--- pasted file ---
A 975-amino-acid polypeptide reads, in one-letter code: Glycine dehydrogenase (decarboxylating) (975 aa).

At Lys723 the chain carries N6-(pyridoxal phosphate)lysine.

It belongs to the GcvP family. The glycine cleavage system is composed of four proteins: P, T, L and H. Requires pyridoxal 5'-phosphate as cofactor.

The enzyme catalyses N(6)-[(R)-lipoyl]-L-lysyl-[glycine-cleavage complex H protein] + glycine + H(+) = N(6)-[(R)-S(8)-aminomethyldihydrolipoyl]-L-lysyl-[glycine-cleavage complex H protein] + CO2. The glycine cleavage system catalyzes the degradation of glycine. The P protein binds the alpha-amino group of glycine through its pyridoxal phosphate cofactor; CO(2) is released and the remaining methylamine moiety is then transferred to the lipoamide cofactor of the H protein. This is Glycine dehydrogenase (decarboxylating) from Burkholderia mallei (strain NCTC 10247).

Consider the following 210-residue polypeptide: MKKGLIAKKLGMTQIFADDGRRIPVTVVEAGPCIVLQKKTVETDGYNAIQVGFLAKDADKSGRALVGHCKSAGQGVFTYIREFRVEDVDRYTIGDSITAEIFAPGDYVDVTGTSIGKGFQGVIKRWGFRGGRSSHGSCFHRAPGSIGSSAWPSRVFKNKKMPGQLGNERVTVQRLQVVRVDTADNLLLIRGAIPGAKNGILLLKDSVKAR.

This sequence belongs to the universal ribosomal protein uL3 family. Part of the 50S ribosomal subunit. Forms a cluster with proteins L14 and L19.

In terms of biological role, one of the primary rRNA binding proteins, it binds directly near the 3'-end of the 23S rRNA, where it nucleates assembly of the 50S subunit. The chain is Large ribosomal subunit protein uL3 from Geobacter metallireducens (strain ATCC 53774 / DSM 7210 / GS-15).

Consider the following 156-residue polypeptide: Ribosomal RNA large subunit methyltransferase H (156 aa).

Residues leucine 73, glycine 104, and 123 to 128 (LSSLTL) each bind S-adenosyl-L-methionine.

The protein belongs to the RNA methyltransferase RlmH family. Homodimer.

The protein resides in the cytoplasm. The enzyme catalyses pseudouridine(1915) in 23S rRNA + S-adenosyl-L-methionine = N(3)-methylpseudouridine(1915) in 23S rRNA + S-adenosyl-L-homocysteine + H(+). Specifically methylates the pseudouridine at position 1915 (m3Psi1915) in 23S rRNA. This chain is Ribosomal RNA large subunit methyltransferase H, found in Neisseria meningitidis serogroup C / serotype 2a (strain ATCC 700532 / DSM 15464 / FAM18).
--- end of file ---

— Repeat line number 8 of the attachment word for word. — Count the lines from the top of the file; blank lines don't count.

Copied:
Consider the following 156-residue polypeptide: Ribosomal RNA large subunit methyltransferase H (156 aa).